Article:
But even a deal that funnels some money into a humanitarian trust fund for Afghanistan seems unlikely to shore up Afghanistan’s central bank, which needs foreign currency to perform its core functions. The bank, which is modeled on the New York Federal Reserve, sets monetary policy and the exchange rate and stabilizes prices by periodically auctioning off dollars to private banks. Longtime civil servants who remained in Kabul have continued to perform the bank’s core functions, conducting electronic auctions with the cash they have on hand, according to Shah Mehrabi, a member of the Afghan central bank’s governing board who is also an economics professor at Montgomery College in Maryland. But the bank could soon run out of foreign cash. The entire banking system could fall apart.
Mr. Mehrabi has proposed that the Biden administration allow monthly transfers of small amounts of the frozen funds for the sole purpose of auctioning off dollars to private banks. Such auctions are easy to monitor and could be cut off if the money was used for any other purpose, he said. Such an arrangement would bolster the hand of technocrats who have continued to work under the Taliban. It could be conditioned on their independence from the Taliban or on hiring certain technical staff members. Refusing to release any portion of the funds as long as the Taliban are in power would remove the money as a source of leverage.
Given the Sept. 11 lawsuit, it may not be possible to free up the funds frozen in New York in time to stave off a crisis. It may be more realistic for funds to be released from the banks in Europe, which hold a smaller but still significant amount of the Afghanistan central bank’s money. Since commercial banks in Afghanistan are required to keep some reserves in the central bank, hundreds of millions of dollars in the frozen overseas accounts are part of the life savings of Afghan citizens, which should not be rendered inaccessible because the Taliban took over the country.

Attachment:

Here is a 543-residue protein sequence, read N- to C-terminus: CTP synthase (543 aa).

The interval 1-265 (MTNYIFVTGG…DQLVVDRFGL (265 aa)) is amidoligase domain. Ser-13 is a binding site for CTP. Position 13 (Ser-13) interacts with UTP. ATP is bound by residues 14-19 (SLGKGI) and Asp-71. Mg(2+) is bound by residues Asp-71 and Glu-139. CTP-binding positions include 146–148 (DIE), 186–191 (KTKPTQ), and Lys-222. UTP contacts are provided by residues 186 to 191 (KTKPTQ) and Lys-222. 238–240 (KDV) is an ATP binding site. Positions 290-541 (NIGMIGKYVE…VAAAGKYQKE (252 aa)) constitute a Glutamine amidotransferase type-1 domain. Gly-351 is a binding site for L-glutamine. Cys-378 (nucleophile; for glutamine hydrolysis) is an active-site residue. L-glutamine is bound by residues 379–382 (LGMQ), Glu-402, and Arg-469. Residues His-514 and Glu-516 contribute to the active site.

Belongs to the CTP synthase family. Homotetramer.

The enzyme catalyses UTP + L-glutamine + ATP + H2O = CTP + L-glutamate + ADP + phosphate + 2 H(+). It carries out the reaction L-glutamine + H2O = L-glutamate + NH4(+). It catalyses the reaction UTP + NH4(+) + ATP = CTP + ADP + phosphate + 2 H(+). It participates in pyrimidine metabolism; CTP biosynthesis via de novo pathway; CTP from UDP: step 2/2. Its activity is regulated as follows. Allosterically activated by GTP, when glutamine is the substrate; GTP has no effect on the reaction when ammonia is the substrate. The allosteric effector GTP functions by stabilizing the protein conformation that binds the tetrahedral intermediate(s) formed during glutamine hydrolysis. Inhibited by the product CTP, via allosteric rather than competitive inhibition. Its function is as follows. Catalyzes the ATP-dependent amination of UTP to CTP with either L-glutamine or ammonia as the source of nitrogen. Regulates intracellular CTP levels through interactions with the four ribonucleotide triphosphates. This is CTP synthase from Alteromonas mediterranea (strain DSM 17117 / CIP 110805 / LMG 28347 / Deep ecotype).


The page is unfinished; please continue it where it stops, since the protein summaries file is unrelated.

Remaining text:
It would not cost American taxpayers a dime to issue letters of comfort to European banks to make it clear that they will not be punished for giving private Afghan citizens access to their money. If this doesn’t happen, the world will be treated to the spectacle of Americans and Europeans paying to mitigate a humanitarian disaster caused, in part, by the fact that many Afghans have been cut off from their own money.
There are other things the U.S. government can do on the margins to ease the liquidity crisis. Before the Taliban took over, the Afghan central bank inked a contract with a Polish company to print about $8.5 million worth of bank notes. One batch of notes has been delivered, but the rest remain in Poland. That contract should be fulfilled. In the medium term, international agencies are proposing to pay Afghan civil servants directly, bypassing the Taliban-led Ministries of Education and Health. Last month, the World Bank unfroze $280 million in Afghan reconstruction funds that could soon be used for this purpose.
Such efforts would certainly help. But they won’t make a dent in the human suffering if the banking system collapses. When banks splinter and fail, they exacerbate crises, as happened in Yemen, according to Dave Harden, an expert on the economies of countries in conflict.
Reasonable people can disagree about how much aid the United States should give Afghanistan after two heartbreaking decades of blood and treasure. It is tempting to walk away entirely. But self-interest dictates that Americans think clearly about long-term costs. Small efforts now could avoid big problems later — such as another mass migration in Europe. They could also preserve a toehold in the country. The war has been lost, but that doesn’t mean every institution that Americans worked with is destined to disappear. There’s still time to save Afghanistan’s central bank.